Sunday, 28 September 2014

A Pumpkin Patch, a Typewriter, and Richard Nixon – a rivetting video account of the Hiss-Chambers affair

Alger Hiss, Soviet Spy
1950 saw the second trial for perjury of Alger Hiss, a senior US state department employee accused of spying for the Soviets by his former spymaster, Whitaker Chambers, who had fled the Communist Party and subsequently became a senior editor at Time Magazine for ten years. Before the House Un-American Activities Committee, Chambers merely accused Hiss of having been a communist. When Hiss launched a slander suit against his accuser, Chambers upped the ante and produced some old documents which proved that Hiss – and Chambers himself – had spied for the Soviet Union in the 1930s.

The government tried Hiss for perjury, but the first trial resulted in a hung jury. At the second trial, Hiss’s defence produced an expert witness – a psychiatrist friend of the accused man – who testified that, in his opinion, Whittaker Chambers was a psychopathic personality, given to making false accusations. The three-day cross-examination of Dr. Carl A. Binger proved a devastating blow to Hiss’s defence. Here, a self–described “64 year old gay libertarian retired antitrust lawyer, adjunct professor, and biker” provides a superb account of what is generally considered the most comprehensive destruction of an expert witness in legal history. It’s fun:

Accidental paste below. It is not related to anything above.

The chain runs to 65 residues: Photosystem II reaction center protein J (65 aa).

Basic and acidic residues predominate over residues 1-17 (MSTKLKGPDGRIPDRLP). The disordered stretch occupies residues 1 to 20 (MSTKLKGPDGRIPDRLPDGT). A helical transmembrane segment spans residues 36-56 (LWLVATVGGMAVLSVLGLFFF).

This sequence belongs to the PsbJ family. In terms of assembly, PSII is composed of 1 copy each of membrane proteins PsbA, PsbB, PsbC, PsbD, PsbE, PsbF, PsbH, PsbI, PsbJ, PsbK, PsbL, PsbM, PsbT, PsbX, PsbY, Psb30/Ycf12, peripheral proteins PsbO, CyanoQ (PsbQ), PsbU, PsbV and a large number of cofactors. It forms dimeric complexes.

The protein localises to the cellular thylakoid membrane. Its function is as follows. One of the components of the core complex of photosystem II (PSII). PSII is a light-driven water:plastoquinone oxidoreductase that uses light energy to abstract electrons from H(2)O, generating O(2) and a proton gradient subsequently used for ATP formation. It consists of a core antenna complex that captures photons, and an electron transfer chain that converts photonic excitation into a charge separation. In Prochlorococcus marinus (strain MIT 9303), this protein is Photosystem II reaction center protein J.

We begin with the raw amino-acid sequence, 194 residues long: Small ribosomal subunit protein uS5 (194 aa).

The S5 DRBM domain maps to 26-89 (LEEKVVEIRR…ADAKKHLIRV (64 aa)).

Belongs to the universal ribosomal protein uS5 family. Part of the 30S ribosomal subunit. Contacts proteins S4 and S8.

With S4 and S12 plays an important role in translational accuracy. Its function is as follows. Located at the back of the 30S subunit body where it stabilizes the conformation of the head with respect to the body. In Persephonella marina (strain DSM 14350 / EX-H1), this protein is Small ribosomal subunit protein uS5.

In the 34th video in the series, John Berresford provides a brilliant summary of the effects of Hiss’s conviction on American politics – in particular, the effect on its ruling liberal elite (I particularly enjoyed this quote from the literary critic Leslie Fielder: “A generation was on trial with Hiss - on trial not for having struggled towards a better world but for having substituted sentimentality for intelligence in that struggle.”)

In my most recent post on this subject (here), I bemoaned the lack of any film or television drama series - let alone documentary - about the comeuppance of that Stalinist swine, Alger Hiss. Well, John Berresford has gone some way to remedy that lack – but I somehow doubt many people will have the inclination or the time to sit through 38 separate YouTube videos lasting over 12 hours in total. The story needs – and deserves - an HBO series, at the very least. Unfortunately, Phillip Seymour Hoffman - my choice to play Whittaker Chambers – is (for obvious reasons) no longer available. Now that he’s done Lear, I’m switching my vote to that superb actor, Simon Russell Beale. Given that Alger Hiss would ideally be played by a repellent, weaselly creep of an actor, I'm going for Sean Penn - although it might need someone more self-assured and patrician.

If you find yourself at a loose end with at least twelve hours to spare, the first episode of A Pumpkin Patch, a Typewriter, and Richard Nixon can be found here. If sitting through endless YouTube videos isn’t your cup of tea, you can download a pdf of the transcript of Mr. Berresford’s rivetting lecture here.

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